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    The military satellite communications (MILSATCOM) infrastructure is typically broken into three categories: wideband, protected, and narrowband. Wideband systems emphasize high capacity, protected systems prioritize anti-jam features and covertness, and narrowband systems emphasize support to the disadvantaged user by providing low data rate communications to small/mobile users. This focuses on the existing wideband MILSATCOM infrastructure (namely the Defense Satellite Communications System and Global Broadcast Service), because the architecture that exists is aging technology that lacks the ability to provide the required bandwidth to the warfighters without relying on commercial satellites. Bandwidth is limited and expensive to purchase, resulting in the DoD leasing transponders on commercial communications satellites - a solution that may not always be an option. This also illustrates various technologies and future programs currently being investigated by the Department of Defense (DoD) in order to augment and/or replace existing systems, and the resulting capability and benefits provided to the warfighter. These programs include the Wideband Global SATCOM (WGS) (previously known as Wideband Gapflller Satellite System), and the Advanced Wideband System (AWS)/Transformational Satellite Communications System (TSAT). Both WGS and AWSITSAT will significantly increase the bandwidth capacity of the wideband MILSATCOM architecture. These military initiatives take advantage of nascent technology such as IP router technology and laser cross-links to maximize performance. Finally, thia describes several techniques to augment these MILSATCOM programs and increase their capacity and effectiveness, including: use of a network-style approach (vice point-to-point), combining space and terrestrial systems, use of near-space communication platforms (e.g., high-altitude. UAVs or balloons), operating at higher frequencies, use of multiple satellites and re-use frequencies, and us- - e of IP accelerators. These techniques increase the bandwidth capacity and improve its effectiveness by providing diversity, better quality of service via multiple relays, improved link performance via network architecture, and increase the amount of effective bandwidth available by including airborne platforms as additional communications relays. View full abstract»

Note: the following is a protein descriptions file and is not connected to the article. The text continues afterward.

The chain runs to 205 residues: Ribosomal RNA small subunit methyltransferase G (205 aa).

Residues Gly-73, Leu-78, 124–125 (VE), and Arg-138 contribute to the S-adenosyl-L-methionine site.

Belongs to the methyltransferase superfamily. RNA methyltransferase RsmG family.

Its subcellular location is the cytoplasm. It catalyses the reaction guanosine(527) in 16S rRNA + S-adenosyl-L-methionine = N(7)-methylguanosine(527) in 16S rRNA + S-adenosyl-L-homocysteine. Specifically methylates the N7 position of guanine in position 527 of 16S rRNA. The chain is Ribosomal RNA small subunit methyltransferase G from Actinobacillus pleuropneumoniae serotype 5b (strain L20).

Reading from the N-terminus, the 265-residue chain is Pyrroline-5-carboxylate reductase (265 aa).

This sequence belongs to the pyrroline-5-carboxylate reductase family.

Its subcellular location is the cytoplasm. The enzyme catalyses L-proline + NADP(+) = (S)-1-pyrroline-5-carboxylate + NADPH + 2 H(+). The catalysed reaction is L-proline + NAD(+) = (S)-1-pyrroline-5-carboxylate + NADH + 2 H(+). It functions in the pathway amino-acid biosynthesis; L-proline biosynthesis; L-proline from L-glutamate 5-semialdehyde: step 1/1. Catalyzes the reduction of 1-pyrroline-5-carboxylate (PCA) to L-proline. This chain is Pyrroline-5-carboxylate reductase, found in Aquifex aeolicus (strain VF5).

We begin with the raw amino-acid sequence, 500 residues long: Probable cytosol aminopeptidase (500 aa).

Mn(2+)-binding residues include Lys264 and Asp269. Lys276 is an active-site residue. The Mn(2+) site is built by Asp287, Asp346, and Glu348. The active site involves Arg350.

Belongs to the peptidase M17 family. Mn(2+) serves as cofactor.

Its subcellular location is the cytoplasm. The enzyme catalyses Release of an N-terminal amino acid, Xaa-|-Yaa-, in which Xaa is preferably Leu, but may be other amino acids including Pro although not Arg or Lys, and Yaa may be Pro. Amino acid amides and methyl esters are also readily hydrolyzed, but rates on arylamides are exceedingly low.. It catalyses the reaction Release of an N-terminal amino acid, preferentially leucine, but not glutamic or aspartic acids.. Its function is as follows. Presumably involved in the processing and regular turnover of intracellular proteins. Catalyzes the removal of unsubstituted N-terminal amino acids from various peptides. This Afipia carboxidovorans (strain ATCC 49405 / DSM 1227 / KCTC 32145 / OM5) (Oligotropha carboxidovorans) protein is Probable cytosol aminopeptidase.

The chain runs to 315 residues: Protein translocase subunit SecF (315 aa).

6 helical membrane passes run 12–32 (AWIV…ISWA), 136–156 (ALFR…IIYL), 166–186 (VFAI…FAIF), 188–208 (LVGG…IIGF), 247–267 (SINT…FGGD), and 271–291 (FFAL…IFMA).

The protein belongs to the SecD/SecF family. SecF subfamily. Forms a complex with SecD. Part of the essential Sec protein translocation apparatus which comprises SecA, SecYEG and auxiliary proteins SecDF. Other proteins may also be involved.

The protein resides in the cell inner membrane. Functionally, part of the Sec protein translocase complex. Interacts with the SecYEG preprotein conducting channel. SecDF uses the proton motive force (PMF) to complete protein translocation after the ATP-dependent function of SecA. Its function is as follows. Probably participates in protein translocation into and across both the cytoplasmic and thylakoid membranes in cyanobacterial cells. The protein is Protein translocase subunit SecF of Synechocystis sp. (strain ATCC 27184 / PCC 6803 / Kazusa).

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  • Warren D. White award for excellence in radar engineering

    Publication Year: 2010 , Page(s): 29
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  • IEEE Aerospace & Electronic Systems Society Organization

    Publication Year: 2010 , Page(s): 30
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  • Distinguished Lecturers & Tutorials

    Publication Year: 2010 , Page(s): 31
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  • Directory of IEEE-AESS personnel

    Publication Year: 2010 , Page(s): 32
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  • Annual Index

    Publication Year: 2010 , Page(s): 33 - 49
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  • Meetings calendar

    Publication Year: 2010 , Page(s): c3
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  • [Back cover]

    Publication Year: 2010 , Page(s): c4
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Aims & Scope

The IEEE Aerospace and Electronic Systems Magazine publishes articles and tutorials concerned with the various aspects of systems for space, air, ocean, or ground environments.

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Meet Our Editors

Editor-in-Chief
Teresa Pace, PhD EE
Chief Engineer SenTech
SenTech, LLC - A DSCI Company
12601 Research Parkway
Orlando, FL 32826
(407) 207-1900 ext: 2102
(407) 450-0929 (BB)
tpace@sentech.dsci.com